There are two levels of intelligence at which humans name: the cognitive "agape" level and the emotional "phileo" level. Please name at the cognitive level. God renamed Abram, ABRAHAM, at the cognitive level; God renamed Abram's wife Sarai, SARAH, at the cognitive level; God renamed their grandson Jacob, ISRAEL, at the cognitive level; Moses renamed Oshea, JOSHUA, at the cognitive level; Jesus renamed Simon, SIMON PETER--the first use of a surname, at the cognitive level. Why did Jesus give Simon the surname Peter? NAMES DETERMINE LIFE OUTCOMES. Simon's mother named him to fail; Jesus renamed him to succeed.

When anyone asks me whether or not to use a middle initial, my answer is stay away from it. Only three of 56 men who signed the Declaration of Independence had middle names and the political IQ has been going downhill ever since. Names are like elements on the periodic table. Some first names do not go with certain last names, and adding a middle name or middle initial is like adding the element Sulfur to H2O and getting H2SO4 sulfuric acid, an exceedingly corrosive substance used to manufacture explosives.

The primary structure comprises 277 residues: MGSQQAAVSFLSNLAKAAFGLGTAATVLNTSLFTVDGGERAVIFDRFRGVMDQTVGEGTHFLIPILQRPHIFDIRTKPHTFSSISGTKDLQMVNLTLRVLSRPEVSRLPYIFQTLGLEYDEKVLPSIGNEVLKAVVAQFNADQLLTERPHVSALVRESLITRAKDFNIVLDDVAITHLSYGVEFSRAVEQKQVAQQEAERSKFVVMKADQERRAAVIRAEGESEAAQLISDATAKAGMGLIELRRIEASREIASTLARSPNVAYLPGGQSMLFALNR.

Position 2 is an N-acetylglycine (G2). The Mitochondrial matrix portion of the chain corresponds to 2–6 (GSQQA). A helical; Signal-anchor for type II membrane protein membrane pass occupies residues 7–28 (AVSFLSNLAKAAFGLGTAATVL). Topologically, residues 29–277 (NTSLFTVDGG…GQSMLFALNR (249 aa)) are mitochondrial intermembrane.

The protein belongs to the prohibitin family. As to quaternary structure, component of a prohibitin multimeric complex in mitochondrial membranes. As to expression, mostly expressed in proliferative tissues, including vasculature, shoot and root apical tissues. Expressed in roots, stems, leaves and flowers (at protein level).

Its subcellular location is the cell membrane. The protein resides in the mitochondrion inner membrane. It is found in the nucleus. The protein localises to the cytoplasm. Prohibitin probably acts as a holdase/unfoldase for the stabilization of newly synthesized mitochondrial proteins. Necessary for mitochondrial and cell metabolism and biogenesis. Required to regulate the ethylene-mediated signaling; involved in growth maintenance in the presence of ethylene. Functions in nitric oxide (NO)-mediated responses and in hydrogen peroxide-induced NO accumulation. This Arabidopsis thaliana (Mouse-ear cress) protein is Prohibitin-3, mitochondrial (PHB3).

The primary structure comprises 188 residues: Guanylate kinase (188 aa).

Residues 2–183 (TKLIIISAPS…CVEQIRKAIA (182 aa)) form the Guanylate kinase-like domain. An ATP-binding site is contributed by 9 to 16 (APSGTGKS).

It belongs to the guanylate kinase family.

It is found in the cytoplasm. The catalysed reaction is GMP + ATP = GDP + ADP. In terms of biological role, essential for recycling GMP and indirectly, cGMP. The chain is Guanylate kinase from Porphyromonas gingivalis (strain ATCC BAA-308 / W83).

I found many an explosive combination while researching first+last name combinations as a contractor working for Aetna in 1980. They had an illness-injury issue. When I later contracted to Blue Cross, I found hundreds of exactly the same first+last name combinations that also had an illness-injury issue, and they were completely different people. Years later, while contracted to three welfare projects, I found hundreds of those identical name combinations on welfare. What does that tell you? Each of those first+last name combinations is a volatile explosive amalgamation. Consider the following.